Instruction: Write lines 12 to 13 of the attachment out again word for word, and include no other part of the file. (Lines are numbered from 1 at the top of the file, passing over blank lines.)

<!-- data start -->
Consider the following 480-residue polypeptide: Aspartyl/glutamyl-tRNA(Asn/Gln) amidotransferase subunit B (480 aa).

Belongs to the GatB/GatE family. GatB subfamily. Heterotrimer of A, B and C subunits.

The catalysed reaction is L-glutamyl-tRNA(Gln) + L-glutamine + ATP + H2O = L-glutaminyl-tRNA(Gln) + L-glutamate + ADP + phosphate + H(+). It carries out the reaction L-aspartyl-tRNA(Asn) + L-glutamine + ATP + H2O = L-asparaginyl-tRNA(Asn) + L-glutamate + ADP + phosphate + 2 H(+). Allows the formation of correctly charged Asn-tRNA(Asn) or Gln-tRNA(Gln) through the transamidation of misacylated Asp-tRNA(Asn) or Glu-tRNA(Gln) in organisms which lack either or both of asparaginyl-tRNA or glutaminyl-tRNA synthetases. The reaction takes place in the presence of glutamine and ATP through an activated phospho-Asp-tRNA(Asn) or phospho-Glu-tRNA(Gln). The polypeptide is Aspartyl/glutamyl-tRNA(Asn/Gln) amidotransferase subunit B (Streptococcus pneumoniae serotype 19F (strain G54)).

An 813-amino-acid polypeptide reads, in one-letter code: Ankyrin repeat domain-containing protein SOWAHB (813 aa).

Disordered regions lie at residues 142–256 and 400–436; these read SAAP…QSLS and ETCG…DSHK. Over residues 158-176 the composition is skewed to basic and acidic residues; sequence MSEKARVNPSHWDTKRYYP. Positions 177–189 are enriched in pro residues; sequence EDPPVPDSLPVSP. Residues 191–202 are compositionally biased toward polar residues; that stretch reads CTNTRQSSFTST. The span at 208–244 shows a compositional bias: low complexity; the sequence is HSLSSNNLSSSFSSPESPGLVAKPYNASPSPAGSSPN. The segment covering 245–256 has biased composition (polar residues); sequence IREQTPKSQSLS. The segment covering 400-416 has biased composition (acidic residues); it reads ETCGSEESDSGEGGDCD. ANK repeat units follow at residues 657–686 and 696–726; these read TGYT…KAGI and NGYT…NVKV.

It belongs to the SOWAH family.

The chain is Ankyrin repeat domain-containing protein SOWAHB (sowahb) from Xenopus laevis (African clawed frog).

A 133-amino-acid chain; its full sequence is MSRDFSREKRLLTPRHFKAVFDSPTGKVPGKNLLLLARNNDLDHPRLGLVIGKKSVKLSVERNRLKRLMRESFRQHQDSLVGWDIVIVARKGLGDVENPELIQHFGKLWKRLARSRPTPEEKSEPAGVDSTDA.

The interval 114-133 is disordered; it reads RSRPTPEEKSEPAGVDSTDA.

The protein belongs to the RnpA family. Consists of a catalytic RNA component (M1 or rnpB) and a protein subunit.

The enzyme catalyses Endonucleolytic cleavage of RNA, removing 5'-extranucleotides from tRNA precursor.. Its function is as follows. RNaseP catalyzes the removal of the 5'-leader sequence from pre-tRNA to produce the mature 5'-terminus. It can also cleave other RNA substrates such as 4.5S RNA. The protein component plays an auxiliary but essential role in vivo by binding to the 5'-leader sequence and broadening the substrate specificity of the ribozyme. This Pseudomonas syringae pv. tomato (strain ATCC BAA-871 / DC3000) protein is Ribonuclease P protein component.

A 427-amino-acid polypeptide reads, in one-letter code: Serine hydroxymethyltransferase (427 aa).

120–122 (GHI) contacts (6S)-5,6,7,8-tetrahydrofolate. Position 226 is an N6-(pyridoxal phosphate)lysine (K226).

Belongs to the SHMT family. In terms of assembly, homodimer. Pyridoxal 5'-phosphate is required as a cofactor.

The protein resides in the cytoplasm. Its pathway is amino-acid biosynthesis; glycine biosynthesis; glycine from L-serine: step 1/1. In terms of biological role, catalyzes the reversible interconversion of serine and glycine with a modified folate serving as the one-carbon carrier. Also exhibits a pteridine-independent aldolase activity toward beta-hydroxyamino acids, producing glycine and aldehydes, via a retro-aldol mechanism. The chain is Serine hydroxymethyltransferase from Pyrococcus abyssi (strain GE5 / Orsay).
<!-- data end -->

A 427-amino-acid polypeptide reads, in one-letter code: Serine hydroxymethyltransferase (427 aa).

120–122 (GHI) contacts (6S)-5,6,7,8-tetrahydrofolate. Position 226 is an N6-(pyridoxal phosphate)lysine (K226).